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How the brokerage system works on Wall Street, by Dr. Rolf Jacobsohn, Singapore
Wednesday 9 September 2015
My good friend, Dr Rolf Jacobsohn in Singapore, describes the brokerage system on Wall Street when he worked as a broker in the 1980ies and 1990ies.
In 1984 we made a visit to the New York Stock exchange and talked to the people on the trading floor after the market closed for the day.
The New York stock exchange has "Specialists" who are supposed to make an [orderly] market in the stocks they trade, which may be a hundred or so issues.
When orders are routed to the NYSE, they are then sent on to the specialist who has an electronic box DOT.
So first all buy and sell orders offset each other, and any remaining excess of Buy orders over Sell orders will then either be absorbed by the Specialist from his inventory, which may be long or short the relevant stock, and if that does not work, prices will change in order to execute the trade.
If the price difference is above a certain range, the NYSE floor supervisor needs to be informed. If the price is very different, the stock will not open for trading due to the imbalance of orders. This I saw first-hand during the crash in 1987.
The Specialist is supposed to maintain an orderly market and not commit financial suicide to adhere to the rules.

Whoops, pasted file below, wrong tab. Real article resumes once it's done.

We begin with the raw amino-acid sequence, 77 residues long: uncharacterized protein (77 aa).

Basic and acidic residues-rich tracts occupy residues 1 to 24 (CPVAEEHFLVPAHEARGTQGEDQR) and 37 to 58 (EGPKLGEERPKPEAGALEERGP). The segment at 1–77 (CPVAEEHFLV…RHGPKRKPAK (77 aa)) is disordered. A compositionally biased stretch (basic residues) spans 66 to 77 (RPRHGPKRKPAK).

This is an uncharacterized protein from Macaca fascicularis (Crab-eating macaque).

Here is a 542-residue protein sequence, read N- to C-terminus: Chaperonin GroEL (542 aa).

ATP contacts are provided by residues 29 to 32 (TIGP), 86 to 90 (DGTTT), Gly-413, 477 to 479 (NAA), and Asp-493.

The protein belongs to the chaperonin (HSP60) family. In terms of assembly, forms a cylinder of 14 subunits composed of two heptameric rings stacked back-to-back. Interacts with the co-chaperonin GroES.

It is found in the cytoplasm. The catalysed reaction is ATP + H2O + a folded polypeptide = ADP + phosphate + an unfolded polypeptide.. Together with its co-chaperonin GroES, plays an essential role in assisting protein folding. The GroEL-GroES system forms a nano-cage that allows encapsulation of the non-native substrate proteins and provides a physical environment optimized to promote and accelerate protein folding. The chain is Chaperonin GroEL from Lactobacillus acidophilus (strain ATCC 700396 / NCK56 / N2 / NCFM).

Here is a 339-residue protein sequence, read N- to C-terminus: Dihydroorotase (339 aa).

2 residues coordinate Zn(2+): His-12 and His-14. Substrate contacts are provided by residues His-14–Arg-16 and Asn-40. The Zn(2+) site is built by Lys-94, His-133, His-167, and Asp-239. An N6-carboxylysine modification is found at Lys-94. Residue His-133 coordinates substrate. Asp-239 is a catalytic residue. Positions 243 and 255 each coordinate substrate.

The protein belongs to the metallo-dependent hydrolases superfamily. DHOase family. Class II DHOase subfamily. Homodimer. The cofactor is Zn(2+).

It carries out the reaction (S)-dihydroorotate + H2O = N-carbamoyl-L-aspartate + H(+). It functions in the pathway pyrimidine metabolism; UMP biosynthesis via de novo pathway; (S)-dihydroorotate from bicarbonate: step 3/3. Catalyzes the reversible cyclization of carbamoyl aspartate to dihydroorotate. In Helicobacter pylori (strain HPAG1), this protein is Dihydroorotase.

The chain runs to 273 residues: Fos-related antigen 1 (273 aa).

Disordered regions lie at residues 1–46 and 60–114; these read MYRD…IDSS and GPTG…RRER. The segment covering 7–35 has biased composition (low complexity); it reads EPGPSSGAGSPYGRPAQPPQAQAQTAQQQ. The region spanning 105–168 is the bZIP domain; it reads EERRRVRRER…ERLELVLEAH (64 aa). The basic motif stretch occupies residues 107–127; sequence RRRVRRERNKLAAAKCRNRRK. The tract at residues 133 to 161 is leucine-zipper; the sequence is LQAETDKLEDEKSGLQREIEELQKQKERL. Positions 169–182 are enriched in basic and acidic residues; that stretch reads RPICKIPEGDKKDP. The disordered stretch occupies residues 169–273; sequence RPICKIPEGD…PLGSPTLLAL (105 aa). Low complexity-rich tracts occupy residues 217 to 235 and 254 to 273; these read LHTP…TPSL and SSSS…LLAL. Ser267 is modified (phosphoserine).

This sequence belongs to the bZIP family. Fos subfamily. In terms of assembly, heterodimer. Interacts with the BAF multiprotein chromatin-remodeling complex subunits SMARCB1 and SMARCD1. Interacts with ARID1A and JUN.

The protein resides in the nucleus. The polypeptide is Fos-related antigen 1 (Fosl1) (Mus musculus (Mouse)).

Then you have the independent professional brokers on the floor of the exchange who take the risk.
I am referring only to the NYSE, if "Over the counter Bulletin Board" stocks are involved, then the market makers will just take the phone of the hook if the flood of sell orders is not to their liking. This means no market, no liquidity.
The three types of US orders are:
1. A market order to be executed at the current price irrelevant what that is.
2. A Limit order, where the stock can only be done at that particular price, not a cent more or less.
3. A Stop Limit order, to get out of a trade long or short at a Limit price, which is meant to avoid being stuck with a stop loss order when the prices gap down
The other pain is the spread between bid and ask prices, particularly if there is no volume of trading in the stock to speak of.